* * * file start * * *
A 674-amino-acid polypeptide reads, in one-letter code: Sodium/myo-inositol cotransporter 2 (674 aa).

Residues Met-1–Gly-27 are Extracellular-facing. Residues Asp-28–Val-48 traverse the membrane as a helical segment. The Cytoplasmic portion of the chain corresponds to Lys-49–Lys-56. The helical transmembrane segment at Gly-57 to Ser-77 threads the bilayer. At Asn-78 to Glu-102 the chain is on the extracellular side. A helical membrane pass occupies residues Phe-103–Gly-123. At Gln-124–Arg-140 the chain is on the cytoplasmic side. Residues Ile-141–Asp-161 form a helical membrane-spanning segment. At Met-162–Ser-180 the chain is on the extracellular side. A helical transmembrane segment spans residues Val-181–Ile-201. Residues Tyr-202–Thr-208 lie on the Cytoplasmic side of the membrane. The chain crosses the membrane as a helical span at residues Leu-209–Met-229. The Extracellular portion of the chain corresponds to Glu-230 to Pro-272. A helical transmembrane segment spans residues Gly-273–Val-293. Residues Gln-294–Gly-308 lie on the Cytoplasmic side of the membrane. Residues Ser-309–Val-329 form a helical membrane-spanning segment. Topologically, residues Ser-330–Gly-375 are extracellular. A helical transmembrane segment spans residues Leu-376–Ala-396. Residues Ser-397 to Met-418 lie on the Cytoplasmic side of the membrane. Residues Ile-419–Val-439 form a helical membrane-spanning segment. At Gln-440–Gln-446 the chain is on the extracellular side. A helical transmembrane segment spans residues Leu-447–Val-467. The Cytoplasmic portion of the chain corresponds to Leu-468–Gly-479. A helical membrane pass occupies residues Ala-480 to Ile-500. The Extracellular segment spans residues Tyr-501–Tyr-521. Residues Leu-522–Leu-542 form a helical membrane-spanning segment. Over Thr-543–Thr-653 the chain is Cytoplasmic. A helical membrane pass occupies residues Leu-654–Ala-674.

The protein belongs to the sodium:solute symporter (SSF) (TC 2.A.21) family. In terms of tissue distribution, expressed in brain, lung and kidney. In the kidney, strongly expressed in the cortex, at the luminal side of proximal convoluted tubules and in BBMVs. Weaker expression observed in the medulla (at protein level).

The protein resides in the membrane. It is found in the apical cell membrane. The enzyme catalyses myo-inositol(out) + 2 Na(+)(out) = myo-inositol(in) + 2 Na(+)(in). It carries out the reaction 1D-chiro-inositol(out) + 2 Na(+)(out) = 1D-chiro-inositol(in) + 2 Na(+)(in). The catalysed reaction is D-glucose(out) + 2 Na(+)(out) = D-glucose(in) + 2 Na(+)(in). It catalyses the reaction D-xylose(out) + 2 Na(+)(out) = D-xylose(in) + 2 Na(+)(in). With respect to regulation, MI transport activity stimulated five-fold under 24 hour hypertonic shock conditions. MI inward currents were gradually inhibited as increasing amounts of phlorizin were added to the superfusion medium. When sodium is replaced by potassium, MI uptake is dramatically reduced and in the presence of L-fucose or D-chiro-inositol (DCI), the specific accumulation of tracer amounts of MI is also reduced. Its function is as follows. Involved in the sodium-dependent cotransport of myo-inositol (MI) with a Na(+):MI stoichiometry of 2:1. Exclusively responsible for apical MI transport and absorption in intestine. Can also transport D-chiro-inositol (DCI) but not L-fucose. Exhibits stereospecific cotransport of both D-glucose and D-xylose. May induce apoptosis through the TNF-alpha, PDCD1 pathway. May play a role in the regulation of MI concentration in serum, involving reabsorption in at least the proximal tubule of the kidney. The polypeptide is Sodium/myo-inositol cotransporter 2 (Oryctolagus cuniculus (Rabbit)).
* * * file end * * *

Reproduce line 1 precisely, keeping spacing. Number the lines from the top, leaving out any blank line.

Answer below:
A 674-amino-acid polypeptide reads, in one-letter code: Sodium/myo-inositol cotransporter 2 (674 aa).